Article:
This invention relates to providing a fish lure which will float in a body of water, and which will jump generally upwardly from the water when a forwardly acting force or force impulse is suddenly applied to the lure via a fish line. Such lures are particularly useful because, when they are caused to jump, they simulate small fish or frogs which jump from the water to catch flies, bugs and insects and the like.
Fish lures having members extending forwardly from their head ends are disclosed, for instance, in U.S. Pat. No. 2,615,274 which issued Oct. 28, 1952 to P. F. Slough, and in U.S. Pat. No. 3,541,718 which issued Nov. 24, 1970 to B. K. Norman. Indeed, the Slough lure is described (Column 2, lines 26-28) as " . . . having a tendency to jump out of the water . . . ". However, as compared to the present invention the forwardly extending members of these fish lures are not cantilevered forwardly and upwardly from the bottom portion or bottom edge of a blunt nosed body as provided by the present invention. While this distinction is considered material, it is not believed to be the only material distinction between these prior art lures and the lures described hereinafter which embody the present invention.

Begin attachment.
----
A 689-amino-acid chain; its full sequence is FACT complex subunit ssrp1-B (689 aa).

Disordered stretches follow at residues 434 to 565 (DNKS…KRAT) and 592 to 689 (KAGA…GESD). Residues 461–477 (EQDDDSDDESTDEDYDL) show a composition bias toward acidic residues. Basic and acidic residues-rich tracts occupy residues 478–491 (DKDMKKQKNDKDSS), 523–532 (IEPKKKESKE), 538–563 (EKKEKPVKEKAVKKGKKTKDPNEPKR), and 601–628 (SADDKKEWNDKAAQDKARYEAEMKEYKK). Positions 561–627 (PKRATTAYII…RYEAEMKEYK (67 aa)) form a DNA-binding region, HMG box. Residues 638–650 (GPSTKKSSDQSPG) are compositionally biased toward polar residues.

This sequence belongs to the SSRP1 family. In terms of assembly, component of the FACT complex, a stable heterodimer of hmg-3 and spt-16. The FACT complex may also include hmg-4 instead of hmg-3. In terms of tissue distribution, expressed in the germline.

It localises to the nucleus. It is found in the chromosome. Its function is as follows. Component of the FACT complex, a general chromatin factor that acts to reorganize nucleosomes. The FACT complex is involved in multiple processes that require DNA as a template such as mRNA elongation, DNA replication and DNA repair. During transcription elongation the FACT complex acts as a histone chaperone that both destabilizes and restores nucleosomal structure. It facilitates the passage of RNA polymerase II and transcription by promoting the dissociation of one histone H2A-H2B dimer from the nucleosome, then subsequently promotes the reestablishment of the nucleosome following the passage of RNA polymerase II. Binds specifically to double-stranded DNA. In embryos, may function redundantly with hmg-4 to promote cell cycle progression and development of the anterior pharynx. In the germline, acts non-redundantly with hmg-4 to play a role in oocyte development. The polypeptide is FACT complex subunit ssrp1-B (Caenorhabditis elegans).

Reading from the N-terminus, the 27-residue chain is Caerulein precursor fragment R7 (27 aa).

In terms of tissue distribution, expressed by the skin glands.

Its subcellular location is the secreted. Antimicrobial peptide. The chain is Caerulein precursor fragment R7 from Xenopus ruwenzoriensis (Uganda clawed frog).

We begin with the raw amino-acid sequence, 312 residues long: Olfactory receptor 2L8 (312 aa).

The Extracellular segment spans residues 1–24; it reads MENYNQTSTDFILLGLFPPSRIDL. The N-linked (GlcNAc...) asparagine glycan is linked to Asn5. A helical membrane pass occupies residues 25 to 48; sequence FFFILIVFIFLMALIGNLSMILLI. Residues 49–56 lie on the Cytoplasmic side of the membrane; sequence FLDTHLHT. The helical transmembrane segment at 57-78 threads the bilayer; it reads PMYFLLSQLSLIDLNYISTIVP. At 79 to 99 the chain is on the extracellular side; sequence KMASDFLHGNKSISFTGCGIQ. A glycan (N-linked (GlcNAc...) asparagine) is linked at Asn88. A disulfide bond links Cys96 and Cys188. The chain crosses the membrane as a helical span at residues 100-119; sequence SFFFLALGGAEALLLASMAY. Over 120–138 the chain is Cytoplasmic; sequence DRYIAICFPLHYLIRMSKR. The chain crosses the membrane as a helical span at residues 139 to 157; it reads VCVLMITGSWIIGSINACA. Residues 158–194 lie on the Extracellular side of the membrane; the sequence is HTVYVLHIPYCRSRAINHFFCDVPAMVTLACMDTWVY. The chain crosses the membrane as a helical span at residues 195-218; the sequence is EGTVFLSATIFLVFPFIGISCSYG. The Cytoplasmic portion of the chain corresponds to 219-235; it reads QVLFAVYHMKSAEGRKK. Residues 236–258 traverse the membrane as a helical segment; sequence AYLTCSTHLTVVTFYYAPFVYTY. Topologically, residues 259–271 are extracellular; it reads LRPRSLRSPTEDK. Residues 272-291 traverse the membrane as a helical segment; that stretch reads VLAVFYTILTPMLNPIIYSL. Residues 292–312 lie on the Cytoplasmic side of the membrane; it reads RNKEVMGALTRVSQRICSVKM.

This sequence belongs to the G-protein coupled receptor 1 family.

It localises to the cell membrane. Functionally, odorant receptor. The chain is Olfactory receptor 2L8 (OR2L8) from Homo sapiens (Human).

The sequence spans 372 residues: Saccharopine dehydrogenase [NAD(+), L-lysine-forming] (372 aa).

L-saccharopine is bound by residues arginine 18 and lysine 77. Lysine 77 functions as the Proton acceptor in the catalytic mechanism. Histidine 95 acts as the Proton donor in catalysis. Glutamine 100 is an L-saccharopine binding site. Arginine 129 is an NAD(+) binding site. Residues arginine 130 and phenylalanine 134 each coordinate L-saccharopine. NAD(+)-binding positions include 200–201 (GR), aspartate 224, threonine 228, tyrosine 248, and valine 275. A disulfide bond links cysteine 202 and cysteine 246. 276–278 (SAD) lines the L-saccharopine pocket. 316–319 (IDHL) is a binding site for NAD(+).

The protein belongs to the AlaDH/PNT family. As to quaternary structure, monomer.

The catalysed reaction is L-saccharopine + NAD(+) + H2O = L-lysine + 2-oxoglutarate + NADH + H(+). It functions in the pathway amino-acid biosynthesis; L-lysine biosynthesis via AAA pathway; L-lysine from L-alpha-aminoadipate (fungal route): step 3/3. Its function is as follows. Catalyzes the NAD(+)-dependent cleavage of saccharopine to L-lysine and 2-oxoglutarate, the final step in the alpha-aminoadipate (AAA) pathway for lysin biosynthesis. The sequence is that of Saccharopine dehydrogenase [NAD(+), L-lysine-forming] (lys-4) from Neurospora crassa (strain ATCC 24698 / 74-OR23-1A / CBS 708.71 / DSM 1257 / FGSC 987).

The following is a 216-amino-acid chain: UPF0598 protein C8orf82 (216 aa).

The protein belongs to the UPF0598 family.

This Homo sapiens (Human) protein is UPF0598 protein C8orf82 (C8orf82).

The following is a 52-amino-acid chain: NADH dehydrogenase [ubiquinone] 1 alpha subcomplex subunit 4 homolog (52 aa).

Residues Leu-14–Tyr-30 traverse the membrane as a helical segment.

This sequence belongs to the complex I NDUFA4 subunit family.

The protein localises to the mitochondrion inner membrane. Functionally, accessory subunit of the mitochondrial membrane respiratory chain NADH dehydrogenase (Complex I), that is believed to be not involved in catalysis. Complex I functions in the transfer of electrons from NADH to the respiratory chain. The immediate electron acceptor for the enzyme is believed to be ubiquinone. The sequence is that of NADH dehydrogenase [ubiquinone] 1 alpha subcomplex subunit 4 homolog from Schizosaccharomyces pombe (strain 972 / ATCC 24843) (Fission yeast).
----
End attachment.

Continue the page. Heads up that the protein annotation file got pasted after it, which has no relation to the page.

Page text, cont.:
Other prior art patents include U.S. Pat. No. 2,563,282 which issued Aug. 7, 1951 to J. N. Schenck and which discloses a fish lure comprising a skeletal-type interior structure and a rotationally adjustable head piece; U.S. Pat. No. 3,497,987 which issued Mar. 3, 1970 to G. S. Perrin and which discloses a fish lure having a somewhat scorpion-tail-shape hook; U.S. Pat. No. 3,762,088 which issued Oct. 2, 1973 to B. L. Bainton and which discloses a lure having a fin 34 which is somewhat similarly shaped to the keel fin of one embodiment of the present invention which is described hereinafter, but which fins are oppositely disposed and are believed to have substantially different functions; and U.S. Pat. No. 3,874,109 which issued Apr. 1, 1975 to C. A. Peterson and which shows a "Tease Spoon" having a plurality of fish line attaching apertures 22, and an adjustably positionable weight 36. However, while the lures disclosed in the above referenced patents comprise some similarities to the buoyant, jumping fish lure embodiments of the present invention as described and shown herein, it is believed they fail both individually and collectively to teach, disclose, or suggest the present invention, or means for achieving the degree of dynamic performance of lures embodying the present invention.